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Epitaph On Charles Lamb

Lamb lies buried in Edmonton churchyard, and the stone bears the

following lines to his memory, written by his friend, the Rev. H. F.

Cary, the erudite translator of Dante and Pindar:--

"Farewell, dear friend!--that smile, that harmless mirth,

No more shall gladden our domestic hearth;

That rising tear, with pain forbid to flow--

Better than words--no more assuage our woe.

That hand
utstretch'd from small but well-earned store

Yield succour to the destitute no more.

Yet art thou not all lost: through many an age,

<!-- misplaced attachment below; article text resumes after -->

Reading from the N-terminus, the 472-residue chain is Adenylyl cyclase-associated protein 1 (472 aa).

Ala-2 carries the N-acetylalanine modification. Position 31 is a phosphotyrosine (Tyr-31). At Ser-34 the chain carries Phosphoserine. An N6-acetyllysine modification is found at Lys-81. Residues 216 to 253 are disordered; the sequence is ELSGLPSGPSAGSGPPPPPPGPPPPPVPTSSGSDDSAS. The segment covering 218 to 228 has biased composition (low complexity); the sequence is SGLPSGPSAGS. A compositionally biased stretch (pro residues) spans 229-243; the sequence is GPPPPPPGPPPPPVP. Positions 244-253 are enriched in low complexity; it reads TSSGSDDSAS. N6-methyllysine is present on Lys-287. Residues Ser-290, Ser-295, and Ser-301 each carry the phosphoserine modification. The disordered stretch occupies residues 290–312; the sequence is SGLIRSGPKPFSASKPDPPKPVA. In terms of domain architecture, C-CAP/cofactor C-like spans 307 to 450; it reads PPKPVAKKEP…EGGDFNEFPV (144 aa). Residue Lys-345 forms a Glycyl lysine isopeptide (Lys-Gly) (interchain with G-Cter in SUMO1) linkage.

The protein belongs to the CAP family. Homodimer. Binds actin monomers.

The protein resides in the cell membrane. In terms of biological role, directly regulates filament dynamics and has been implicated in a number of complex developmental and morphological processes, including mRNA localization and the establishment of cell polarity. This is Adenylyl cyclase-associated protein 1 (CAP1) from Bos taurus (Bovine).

With sterling sense and humour, shall thy page

Win many an English bosom, pleased to see

That old and happier vein revived in thee.

This for our earth; and if with friends we share

Our joys in heaven, we hope to meet thee there."

Lamb survived his earliest friend and school-fellow, Coleridge, only a

few months. One morning he showed to a friend the mourning ring which

the author of Christabelle had left him. "Poor fellow!" exclaimed

Lamb, "I have never ceased to think of him from the day I first heard of

his death." Lamb died in five days after--December 27, 1834, in his

fifty-ninth year.

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